where I spent the night of June 13.
(6/14/99 6:29AM)


Because they are protected within the park and since there are such a high number of human visitors, deer are virtually unafraid of people within the Shenandoahs.  This one was only a few feet off the trail and continued eating even as I walked by in.  In fact, to get it to look up from eating, I had to bang my hiking poles together and yell at it.  My friend Chris Mills would have argued that I should have thrown something at it so that it might be a little more cautious around people, but I didn't go that far.(6/14/99 11:07AM)

(6/14/99 11:09AM)

(6/14/99 11:09AM)

In the park, the trail crosses Skyline Drive 23 times, often at scenic overlooks.  Here I take in the view  ear the roadside at Rattlesnake Point Overlook.(6/14/99 11:30AM)


After leaving Shenandoah National Park, the trail passes by the National Zoo compound, which is home for many rare and endangered animals.  The bottom sign was enough to keep me from straying too far from the path.(6/15/99 1:18PM)

Changing Pace brought a special treat for all of the hikers who stayed at Manassas Gap Shelter on the night of June 15.  He lugged up a 3-litre box of wine (that's it strapped to the top of his pack) from Waynesboro, VA.  It certainly helped us enjoy a more civilized dinner than usual on the trail.(6/15/99 2:03PM)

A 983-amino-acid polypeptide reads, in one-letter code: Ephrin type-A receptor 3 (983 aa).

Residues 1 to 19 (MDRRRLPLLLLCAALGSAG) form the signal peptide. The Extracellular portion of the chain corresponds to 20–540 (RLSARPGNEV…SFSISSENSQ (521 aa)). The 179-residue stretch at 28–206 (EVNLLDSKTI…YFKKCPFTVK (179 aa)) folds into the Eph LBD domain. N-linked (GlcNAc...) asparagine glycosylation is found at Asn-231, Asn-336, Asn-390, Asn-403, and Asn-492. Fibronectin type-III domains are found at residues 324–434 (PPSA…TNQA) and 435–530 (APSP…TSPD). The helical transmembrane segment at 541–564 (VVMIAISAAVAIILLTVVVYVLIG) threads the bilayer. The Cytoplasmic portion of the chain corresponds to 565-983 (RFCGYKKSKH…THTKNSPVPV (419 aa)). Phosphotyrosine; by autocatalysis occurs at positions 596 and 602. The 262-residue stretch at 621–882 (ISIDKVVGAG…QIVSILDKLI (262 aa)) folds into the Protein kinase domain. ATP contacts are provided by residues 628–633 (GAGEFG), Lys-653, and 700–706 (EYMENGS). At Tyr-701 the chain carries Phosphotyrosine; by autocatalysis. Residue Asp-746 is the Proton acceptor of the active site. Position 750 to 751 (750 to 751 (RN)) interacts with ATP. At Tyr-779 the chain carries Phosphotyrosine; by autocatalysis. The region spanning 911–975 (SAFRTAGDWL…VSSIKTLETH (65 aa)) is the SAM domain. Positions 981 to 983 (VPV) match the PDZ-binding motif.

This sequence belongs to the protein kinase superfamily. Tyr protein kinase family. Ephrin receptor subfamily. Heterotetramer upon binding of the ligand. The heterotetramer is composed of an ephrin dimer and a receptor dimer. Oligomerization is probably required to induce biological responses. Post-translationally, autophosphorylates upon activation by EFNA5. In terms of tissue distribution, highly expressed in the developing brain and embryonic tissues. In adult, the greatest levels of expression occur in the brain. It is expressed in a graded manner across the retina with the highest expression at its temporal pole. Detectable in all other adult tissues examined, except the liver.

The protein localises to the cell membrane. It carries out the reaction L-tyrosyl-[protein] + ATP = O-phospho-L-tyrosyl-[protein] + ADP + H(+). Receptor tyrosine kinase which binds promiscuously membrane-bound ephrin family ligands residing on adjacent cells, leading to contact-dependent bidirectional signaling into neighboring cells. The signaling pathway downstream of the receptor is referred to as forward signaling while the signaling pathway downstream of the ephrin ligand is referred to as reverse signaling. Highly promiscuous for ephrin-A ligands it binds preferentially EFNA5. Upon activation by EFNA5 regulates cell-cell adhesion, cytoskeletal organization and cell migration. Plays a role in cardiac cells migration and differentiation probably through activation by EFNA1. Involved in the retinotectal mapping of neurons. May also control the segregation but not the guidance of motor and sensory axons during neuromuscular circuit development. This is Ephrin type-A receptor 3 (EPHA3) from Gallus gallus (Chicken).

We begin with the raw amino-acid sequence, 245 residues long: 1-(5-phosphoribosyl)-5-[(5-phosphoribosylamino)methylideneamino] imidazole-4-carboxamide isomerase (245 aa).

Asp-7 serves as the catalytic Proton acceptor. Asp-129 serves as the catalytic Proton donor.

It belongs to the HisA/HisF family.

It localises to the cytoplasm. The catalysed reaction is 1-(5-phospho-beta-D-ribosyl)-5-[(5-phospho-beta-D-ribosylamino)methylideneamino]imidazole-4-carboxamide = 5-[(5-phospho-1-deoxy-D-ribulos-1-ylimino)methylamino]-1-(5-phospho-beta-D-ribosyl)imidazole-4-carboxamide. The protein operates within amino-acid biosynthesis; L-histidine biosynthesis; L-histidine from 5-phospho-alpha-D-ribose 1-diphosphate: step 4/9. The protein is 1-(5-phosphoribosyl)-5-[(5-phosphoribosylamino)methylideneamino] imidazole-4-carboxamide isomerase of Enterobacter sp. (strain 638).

In a muddy pond next to the trail I spotted my first "exciting" snake, a copperhead (it's just visible on the left side of the picture).  I stopped for about 45 minutes and watched as it hunted frogs.  I snapped this picture right before it lunged at the frog on the right side of this picture.  I fear that the snake was suffering from a bit of performance anxiety, however, since I only saw it catch one small critter (not sure what it was) in the time I watched.   Copperheads and Rattlesnakes are the only poisonous snakes on the trail, and I was thrilled to finally see one.(6/15/99 5:16PM)

I came across this Warning" before entering "The Roller Coaster", a section of the trail that has seventeen small  scents totally about 5,000 feet of elevation.  It wasn't bad compared to the stuff we had to climb over in the southern sections of the trail.(6/16/99 2:05PM)